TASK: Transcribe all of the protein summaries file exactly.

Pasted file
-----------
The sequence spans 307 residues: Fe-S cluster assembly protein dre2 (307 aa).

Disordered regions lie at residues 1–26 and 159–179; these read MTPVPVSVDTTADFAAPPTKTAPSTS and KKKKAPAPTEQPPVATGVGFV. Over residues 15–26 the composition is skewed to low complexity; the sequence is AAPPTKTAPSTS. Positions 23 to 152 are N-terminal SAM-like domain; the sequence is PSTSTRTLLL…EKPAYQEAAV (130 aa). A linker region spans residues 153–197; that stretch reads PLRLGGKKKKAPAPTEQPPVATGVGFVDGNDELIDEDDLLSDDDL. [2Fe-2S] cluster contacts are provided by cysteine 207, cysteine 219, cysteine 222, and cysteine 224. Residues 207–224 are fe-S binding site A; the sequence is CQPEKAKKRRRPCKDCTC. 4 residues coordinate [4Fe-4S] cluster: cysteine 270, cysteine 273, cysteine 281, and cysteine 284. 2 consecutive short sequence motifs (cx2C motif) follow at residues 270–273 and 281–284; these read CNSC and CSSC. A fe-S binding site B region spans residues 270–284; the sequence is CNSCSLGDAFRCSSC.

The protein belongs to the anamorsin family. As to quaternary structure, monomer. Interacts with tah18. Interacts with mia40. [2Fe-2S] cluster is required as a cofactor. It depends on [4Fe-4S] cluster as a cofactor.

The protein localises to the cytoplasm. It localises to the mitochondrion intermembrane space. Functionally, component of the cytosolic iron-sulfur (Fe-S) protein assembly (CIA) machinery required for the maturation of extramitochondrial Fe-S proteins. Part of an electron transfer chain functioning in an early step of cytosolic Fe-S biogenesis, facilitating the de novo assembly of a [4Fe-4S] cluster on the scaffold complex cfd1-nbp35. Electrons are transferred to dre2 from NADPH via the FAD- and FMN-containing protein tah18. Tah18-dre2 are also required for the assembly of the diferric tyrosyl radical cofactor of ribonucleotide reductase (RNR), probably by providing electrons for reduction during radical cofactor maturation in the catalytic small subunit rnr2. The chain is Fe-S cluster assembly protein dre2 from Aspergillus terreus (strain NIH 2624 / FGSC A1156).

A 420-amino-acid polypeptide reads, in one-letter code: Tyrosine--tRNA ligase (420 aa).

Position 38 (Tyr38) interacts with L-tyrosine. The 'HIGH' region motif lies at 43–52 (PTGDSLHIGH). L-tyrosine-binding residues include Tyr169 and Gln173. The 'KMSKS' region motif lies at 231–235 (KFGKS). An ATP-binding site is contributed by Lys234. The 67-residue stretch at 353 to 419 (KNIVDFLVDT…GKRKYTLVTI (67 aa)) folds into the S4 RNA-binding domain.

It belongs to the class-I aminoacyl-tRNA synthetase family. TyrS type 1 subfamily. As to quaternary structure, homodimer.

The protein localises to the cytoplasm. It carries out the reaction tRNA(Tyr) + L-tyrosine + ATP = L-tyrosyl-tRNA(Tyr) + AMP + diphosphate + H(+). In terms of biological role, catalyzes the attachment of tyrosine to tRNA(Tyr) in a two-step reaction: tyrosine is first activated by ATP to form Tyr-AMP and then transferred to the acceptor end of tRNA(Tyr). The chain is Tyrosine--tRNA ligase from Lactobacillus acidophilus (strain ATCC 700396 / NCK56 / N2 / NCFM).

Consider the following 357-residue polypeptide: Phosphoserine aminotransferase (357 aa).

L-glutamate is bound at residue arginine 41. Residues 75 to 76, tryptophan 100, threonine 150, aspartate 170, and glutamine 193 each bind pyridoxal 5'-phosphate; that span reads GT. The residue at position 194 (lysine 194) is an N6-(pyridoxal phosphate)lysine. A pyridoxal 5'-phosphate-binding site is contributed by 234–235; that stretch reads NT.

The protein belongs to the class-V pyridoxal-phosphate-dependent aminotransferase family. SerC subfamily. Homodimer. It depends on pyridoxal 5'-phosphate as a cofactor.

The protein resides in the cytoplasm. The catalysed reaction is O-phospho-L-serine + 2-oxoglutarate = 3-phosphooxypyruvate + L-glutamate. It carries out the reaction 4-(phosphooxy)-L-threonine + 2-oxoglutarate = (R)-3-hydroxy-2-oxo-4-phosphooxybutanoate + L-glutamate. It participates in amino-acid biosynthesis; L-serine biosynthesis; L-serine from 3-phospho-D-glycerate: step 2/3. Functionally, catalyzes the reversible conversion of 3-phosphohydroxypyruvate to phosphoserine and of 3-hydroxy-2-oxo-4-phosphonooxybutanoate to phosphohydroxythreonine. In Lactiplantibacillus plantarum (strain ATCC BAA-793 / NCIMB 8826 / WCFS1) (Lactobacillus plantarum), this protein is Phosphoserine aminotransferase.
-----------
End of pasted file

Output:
The sequence spans 307 residues: Fe-S cluster assembly protein dre2 (307 aa).

Disordered regions lie at residues 1–26 and 159–179; these read MTPVPVSVDTTADFAAPPTKTAPSTS and KKKKAPAPTEQPPVATGVGFV. Over residues 15–26 the composition is skewed to low complexity; the sequence is AAPPTKTAPSTS. Positions 23 to 152 are N-terminal SAM-like domain; the sequence is PSTSTRTLLL…EKPAYQEAAV (130 aa). A linker region spans residues 153–197; that stretch reads PLRLGGKKKKAPAPTEQPPVATGVGFVDGNDELIDEDDLLSDDDL. [2Fe-2S] cluster contacts are provided by cysteine 207, cysteine 219, cysteine 222, and cysteine 224. Residues 207–224 are fe-S binding site A; the sequence is CQPEKAKKRRRPCKDCTC. 4 residues coordinate [4Fe-4S] cluster: cysteine 270, cysteine 273, cysteine 281, and cysteine 284. 2 consecutive short sequence motifs (cx2C motif) follow at residues 270–273 and 281–284; these read CNSC and CSSC. A fe-S binding site B region spans residues 270–284; the sequence is CNSCSLGDAFRCSSC.

The protein belongs to the anamorsin family. As to quaternary structure, monomer. Interacts with tah18. Interacts with mia40. [2Fe-2S] cluster is required as a cofactor. It depends on [4Fe-4S] cluster as a cofactor.

The protein localises to the cytoplasm. It localises to the mitochondrion intermembrane space. Functionally, component of the cytosolic iron-sulfur (Fe-S) protein assembly (CIA) machinery required for the maturation of extramitochondrial Fe-S proteins. Part of an electron transfer chain functioning in an early step of cytosolic Fe-S biogenesis, facilitating the de novo assembly of a [4Fe-4S] cluster on the scaffold complex cfd1-nbp35. Electrons are transferred to dre2 from NADPH via the FAD- and FMN-containing protein tah18. Tah18-dre2 are also required for the assembly of the diferric tyrosyl radical cofactor of ribonucleotide reductase (RNR), probably by providing electrons for reduction during radical cofactor maturation in the catalytic small subunit rnr2. The chain is Fe-S cluster assembly protein dre2 from Aspergillus terreus (strain NIH 2624 / FGSC A1156).

A 420-amino-acid polypeptide reads, in one-letter code: Tyrosine--tRNA ligase (420 aa).

Position 38 (Tyr38) interacts with L-tyrosine. The 'HIGH' region motif lies at 43–52 (PTGDSLHIGH). L-tyrosine-binding residues include Tyr169 and Gln173. The 'KMSKS' region motif lies at 231–235 (KFGKS). An ATP-binding site is contributed by Lys234. The 67-residue stretch at 353 to 419 (KNIVDFLVDT…GKRKYTLVTI (67 aa)) folds into the S4 RNA-binding domain.

It belongs to the class-I aminoacyl-tRNA synthetase family. TyrS type 1 subfamily. As to quaternary structure, homodimer.

The protein localises to the cytoplasm. It carries out the reaction tRNA(Tyr) + L-tyrosine + ATP = L-tyrosyl-tRNA(Tyr) + AMP + diphosphate + H(+). In terms of biological role, catalyzes the attachment of tyrosine to tRNA(Tyr) in a two-step reaction: tyrosine is first activated by ATP to form Tyr-AMP and then transferred to the acceptor end of tRNA(Tyr). The chain is Tyrosine--tRNA ligase from Lactobacillus acidophilus (strain ATCC 700396 / NCK56 / N2 / NCFM).

Consider the following 357-residue polypeptide: Phosphoserine aminotransferase (357 aa).

L-glutamate is bound at residue arginine 41. Residues 75 to 76, tryptophan 100, threonine 150, aspartate 170, and glutamine 193 each bind pyridoxal 5'-phosphate; that span reads GT. The residue at position 194 (lysine 194) is an N6-(pyridoxal phosphate)lysine. A pyridoxal 5'-phosphate-binding site is contributed by 234–235; that stretch reads NT.

The protein belongs to the class-V pyridoxal-phosphate-dependent aminotransferase family. SerC subfamily. Homodimer. It depends on pyridoxal 5'-phosphate as a cofactor.

The protein resides in the cytoplasm. The catalysed reaction is O-phospho-L-serine + 2-oxoglutarate = 3-phosphooxypyruvate + L-glutamate. It carries out the reaction 4-(phosphooxy)-L-threonine + 2-oxoglutarate = (R)-3-hydroxy-2-oxo-4-phosphooxybutanoate + L-glutamate. It participates in amino-acid biosynthesis; L-serine biosynthesis; L-serine from 3-phospho-D-glycerate: step 2/3. Functionally, catalyzes the reversible conversion of 3-phosphohydroxypyruvate to phosphoserine and of 3-hydroxy-2-oxo-4-phosphonooxybutanoate to phosphohydroxythreonine. In Lactiplantibacillus plantarum (strain ATCC BAA-793 / NCIMB 8826 / WCFS1) (Lactobacillus plantarum), this protein is Phosphoserine aminotransferase.